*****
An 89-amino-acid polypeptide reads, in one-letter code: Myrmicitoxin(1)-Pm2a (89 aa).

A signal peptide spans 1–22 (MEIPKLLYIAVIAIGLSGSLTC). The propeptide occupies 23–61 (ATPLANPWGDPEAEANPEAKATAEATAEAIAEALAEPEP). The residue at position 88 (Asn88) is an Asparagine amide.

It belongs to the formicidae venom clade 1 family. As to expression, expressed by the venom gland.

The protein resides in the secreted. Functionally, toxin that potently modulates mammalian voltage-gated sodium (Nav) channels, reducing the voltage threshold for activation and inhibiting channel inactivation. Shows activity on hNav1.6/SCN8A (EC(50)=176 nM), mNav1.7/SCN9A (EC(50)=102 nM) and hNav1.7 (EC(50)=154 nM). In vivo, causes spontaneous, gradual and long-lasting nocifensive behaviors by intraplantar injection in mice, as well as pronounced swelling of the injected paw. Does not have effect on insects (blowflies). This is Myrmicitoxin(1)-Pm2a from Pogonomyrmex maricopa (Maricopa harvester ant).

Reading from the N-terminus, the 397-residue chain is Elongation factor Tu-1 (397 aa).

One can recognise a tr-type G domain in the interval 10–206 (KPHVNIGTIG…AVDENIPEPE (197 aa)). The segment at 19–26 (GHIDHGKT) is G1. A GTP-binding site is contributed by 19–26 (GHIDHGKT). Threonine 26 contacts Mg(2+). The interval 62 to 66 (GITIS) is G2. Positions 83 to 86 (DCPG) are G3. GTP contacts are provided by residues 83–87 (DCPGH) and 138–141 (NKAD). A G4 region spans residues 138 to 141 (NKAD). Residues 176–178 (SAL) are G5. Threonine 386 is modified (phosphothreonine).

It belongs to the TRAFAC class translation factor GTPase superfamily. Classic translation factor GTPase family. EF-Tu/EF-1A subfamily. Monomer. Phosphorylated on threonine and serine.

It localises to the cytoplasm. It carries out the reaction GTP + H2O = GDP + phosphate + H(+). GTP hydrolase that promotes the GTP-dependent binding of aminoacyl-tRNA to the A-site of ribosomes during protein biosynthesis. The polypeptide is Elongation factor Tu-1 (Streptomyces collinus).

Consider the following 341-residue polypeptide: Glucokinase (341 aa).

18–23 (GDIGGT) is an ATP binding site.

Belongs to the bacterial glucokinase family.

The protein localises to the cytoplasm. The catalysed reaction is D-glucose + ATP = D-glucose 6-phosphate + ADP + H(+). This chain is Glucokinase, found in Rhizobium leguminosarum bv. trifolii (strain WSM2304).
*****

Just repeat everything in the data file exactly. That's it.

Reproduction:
An 89-amino-acid polypeptide reads, in one-letter code: Myrmicitoxin(1)-Pm2a (89 aa).

A signal peptide spans 1–22 (MEIPKLLYIAVIAIGLSGSLTC). The propeptide occupies 23–61 (ATPLANPWGDPEAEANPEAKATAEATAEAIAEALAEPEP). The residue at position 88 (Asn88) is an Asparagine amide.

It belongs to the formicidae venom clade 1 family. As to expression, expressed by the venom gland.

The protein resides in the secreted. Functionally, toxin that potently modulates mammalian voltage-gated sodium (Nav) channels, reducing the voltage threshold for activation and inhibiting channel inactivation. Shows activity on hNav1.6/SCN8A (EC(50)=176 nM), mNav1.7/SCN9A (EC(50)=102 nM) and hNav1.7 (EC(50)=154 nM). In vivo, causes spontaneous, gradual and long-lasting nocifensive behaviors by intraplantar injection in mice, as well as pronounced swelling of the injected paw. Does not have effect on insects (blowflies). This is Myrmicitoxin(1)-Pm2a from Pogonomyrmex maricopa (Maricopa harvester ant).

Reading from the N-terminus, the 397-residue chain is Elongation factor Tu-1 (397 aa).

One can recognise a tr-type G domain in the interval 10–206 (KPHVNIGTIG…AVDENIPEPE (197 aa)). The segment at 19–26 (GHIDHGKT) is G1. A GTP-binding site is contributed by 19–26 (GHIDHGKT). Threonine 26 contacts Mg(2+). The interval 62 to 66 (GITIS) is G2. Positions 83 to 86 (DCPG) are G3. GTP contacts are provided by residues 83–87 (DCPGH) and 138–141 (NKAD). A G4 region spans residues 138 to 141 (NKAD). Residues 176–178 (SAL) are G5. Threonine 386 is modified (phosphothreonine).

It belongs to the TRAFAC class translation factor GTPase superfamily. Classic translation factor GTPase family. EF-Tu/EF-1A subfamily. Monomer. Phosphorylated on threonine and serine.

It localises to the cytoplasm. It carries out the reaction GTP + H2O = GDP + phosphate + H(+). GTP hydrolase that promotes the GTP-dependent binding of aminoacyl-tRNA to the A-site of ribosomes during protein biosynthesis. The polypeptide is Elongation factor Tu-1 (Streptomyces collinus).

Consider the following 341-residue polypeptide: Glucokinase (341 aa).

18–23 (GDIGGT) is an ATP binding site.

Belongs to the bacterial glucokinase family.

The protein localises to the cytoplasm. The catalysed reaction is D-glucose + ATP = D-glucose 6-phosphate + ADP + H(+). This chain is Glucokinase, found in Rhizobium leguminosarum bv. trifolii (strain WSM2304).